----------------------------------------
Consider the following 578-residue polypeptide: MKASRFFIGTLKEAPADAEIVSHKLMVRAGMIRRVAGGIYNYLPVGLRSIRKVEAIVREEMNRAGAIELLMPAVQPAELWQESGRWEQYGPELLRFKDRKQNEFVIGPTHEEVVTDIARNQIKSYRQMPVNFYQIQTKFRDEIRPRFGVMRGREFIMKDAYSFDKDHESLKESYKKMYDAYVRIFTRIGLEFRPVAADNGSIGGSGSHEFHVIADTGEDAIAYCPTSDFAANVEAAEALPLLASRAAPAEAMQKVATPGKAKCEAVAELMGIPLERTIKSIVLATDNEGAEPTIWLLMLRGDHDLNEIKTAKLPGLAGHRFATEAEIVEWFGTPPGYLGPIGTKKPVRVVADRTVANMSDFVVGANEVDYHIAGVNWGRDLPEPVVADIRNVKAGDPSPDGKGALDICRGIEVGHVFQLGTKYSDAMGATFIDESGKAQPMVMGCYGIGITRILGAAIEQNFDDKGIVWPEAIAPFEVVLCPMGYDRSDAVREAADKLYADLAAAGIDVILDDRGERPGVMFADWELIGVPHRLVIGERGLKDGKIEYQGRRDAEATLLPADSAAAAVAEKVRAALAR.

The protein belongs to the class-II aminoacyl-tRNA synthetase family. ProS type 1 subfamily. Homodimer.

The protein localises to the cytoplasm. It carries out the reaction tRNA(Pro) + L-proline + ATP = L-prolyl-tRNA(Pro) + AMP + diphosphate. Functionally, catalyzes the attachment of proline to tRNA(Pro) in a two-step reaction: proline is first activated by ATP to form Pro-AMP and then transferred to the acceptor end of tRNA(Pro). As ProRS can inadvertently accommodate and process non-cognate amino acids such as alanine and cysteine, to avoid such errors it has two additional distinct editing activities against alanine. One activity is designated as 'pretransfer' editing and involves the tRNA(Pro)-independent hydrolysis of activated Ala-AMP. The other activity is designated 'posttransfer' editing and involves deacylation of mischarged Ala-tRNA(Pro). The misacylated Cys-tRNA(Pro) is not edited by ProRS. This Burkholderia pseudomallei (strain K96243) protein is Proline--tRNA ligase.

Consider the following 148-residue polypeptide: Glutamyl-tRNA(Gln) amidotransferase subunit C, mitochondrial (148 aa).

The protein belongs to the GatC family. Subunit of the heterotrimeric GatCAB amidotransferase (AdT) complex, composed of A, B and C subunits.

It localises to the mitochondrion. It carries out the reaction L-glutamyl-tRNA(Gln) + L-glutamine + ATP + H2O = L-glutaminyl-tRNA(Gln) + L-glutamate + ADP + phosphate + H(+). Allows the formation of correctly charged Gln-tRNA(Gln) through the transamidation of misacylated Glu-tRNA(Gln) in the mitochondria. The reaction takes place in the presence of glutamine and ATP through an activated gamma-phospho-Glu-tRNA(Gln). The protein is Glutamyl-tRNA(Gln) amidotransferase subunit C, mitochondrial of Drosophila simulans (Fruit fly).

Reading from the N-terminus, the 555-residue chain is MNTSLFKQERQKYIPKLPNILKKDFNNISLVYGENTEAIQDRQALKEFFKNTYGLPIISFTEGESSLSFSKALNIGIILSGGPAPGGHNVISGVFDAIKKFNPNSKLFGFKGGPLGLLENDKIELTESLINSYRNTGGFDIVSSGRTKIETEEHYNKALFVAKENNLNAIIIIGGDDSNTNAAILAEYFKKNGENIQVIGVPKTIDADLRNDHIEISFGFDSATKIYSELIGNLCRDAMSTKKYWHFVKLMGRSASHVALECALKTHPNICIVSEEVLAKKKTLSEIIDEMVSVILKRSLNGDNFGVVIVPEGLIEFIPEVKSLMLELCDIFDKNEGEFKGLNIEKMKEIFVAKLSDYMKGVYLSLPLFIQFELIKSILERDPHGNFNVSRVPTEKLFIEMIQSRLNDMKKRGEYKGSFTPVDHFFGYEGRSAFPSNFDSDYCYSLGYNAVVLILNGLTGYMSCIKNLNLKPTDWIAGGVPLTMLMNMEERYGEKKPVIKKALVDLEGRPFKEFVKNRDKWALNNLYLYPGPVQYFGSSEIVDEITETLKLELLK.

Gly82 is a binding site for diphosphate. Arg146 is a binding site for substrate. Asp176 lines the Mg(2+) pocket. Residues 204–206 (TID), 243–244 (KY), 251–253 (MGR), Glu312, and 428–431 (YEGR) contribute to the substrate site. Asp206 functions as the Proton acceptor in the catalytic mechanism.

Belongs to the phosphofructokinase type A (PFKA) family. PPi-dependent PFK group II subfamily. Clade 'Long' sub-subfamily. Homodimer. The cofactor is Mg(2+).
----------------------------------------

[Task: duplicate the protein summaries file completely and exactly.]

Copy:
Consider the following 578-residue polypeptide: MKASRFFIGTLKEAPADAEIVSHKLMVRAGMIRRVAGGIYNYLPVGLRSIRKVEAIVREEMNRAGAIELLMPAVQPAELWQESGRWEQYGPELLRFKDRKQNEFVIGPTHEEVVTDIARNQIKSYRQMPVNFYQIQTKFRDEIRPRFGVMRGREFIMKDAYSFDKDHESLKESYKKMYDAYVRIFTRIGLEFRPVAADNGSIGGSGSHEFHVIADTGEDAIAYCPTSDFAANVEAAEALPLLASRAAPAEAMQKVATPGKAKCEAVAELMGIPLERTIKSIVLATDNEGAEPTIWLLMLRGDHDLNEIKTAKLPGLAGHRFATEAEIVEWFGTPPGYLGPIGTKKPVRVVADRTVANMSDFVVGANEVDYHIAGVNWGRDLPEPVVADIRNVKAGDPSPDGKGALDICRGIEVGHVFQLGTKYSDAMGATFIDESGKAQPMVMGCYGIGITRILGAAIEQNFDDKGIVWPEAIAPFEVVLCPMGYDRSDAVREAADKLYADLAAAGIDVILDDRGERPGVMFADWELIGVPHRLVIGERGLKDGKIEYQGRRDAEATLLPADSAAAAVAEKVRAALAR.

The protein belongs to the class-II aminoacyl-tRNA synthetase family. ProS type 1 subfamily. Homodimer.

The protein localises to the cytoplasm. It carries out the reaction tRNA(Pro) + L-proline + ATP = L-prolyl-tRNA(Pro) + AMP + diphosphate. Functionally, catalyzes the attachment of proline to tRNA(Pro) in a two-step reaction: proline is first activated by ATP to form Pro-AMP and then transferred to the acceptor end of tRNA(Pro). As ProRS can inadvertently accommodate and process non-cognate amino acids such as alanine and cysteine, to avoid such errors it has two additional distinct editing activities against alanine. One activity is designated as 'pretransfer' editing and involves the tRNA(Pro)-independent hydrolysis of activated Ala-AMP. The other activity is designated 'posttransfer' editing and involves deacylation of mischarged Ala-tRNA(Pro). The misacylated Cys-tRNA(Pro) is not edited by ProRS. This Burkholderia pseudomallei (strain K96243) protein is Proline--tRNA ligase.

Consider the following 148-residue polypeptide: Glutamyl-tRNA(Gln) amidotransferase subunit C, mitochondrial (148 aa).

The protein belongs to the GatC family. Subunit of the heterotrimeric GatCAB amidotransferase (AdT) complex, composed of A, B and C subunits.

It localises to the mitochondrion. It carries out the reaction L-glutamyl-tRNA(Gln) + L-glutamine + ATP + H2O = L-glutaminyl-tRNA(Gln) + L-glutamate + ADP + phosphate + H(+). Allows the formation of correctly charged Gln-tRNA(Gln) through the transamidation of misacylated Glu-tRNA(Gln) in the mitochondria. The reaction takes place in the presence of glutamine and ATP through an activated gamma-phospho-Glu-tRNA(Gln). The protein is Glutamyl-tRNA(Gln) amidotransferase subunit C, mitochondrial of Drosophila simulans (Fruit fly).

Reading from the N-terminus, the 555-residue chain is MNTSLFKQERQKYIPKLPNILKKDFNNISLVYGENTEAIQDRQALKEFFKNTYGLPIISFTEGESSLSFSKALNIGIILSGGPAPGGHNVISGVFDAIKKFNPNSKLFGFKGGPLGLLENDKIELTESLINSYRNTGGFDIVSSGRTKIETEEHYNKALFVAKENNLNAIIIIGGDDSNTNAAILAEYFKKNGENIQVIGVPKTIDADLRNDHIEISFGFDSATKIYSELIGNLCRDAMSTKKYWHFVKLMGRSASHVALECALKTHPNICIVSEEVLAKKKTLSEIIDEMVSVILKRSLNGDNFGVVIVPEGLIEFIPEVKSLMLELCDIFDKNEGEFKGLNIEKMKEIFVAKLSDYMKGVYLSLPLFIQFELIKSILERDPHGNFNVSRVPTEKLFIEMIQSRLNDMKKRGEYKGSFTPVDHFFGYEGRSAFPSNFDSDYCYSLGYNAVVLILNGLTGYMSCIKNLNLKPTDWIAGGVPLTMLMNMEERYGEKKPVIKKALVDLEGRPFKEFVKNRDKWALNNLYLYPGPVQYFGSSEIVDEITETLKLELLK.

Gly82 is a binding site for diphosphate. Arg146 is a binding site for substrate. Asp176 lines the Mg(2+) pocket. Residues 204–206 (TID), 243–244 (KY), 251–253 (MGR), Glu312, and 428–431 (YEGR) contribute to the substrate site. Asp206 functions as the Proton acceptor in the catalytic mechanism.

Belongs to the phosphofructokinase type A (PFKA) family. PPi-dependent PFK group II subfamily. Clade 'Long' sub-subfamily. Homodimer. The cofactor is Mg(2+).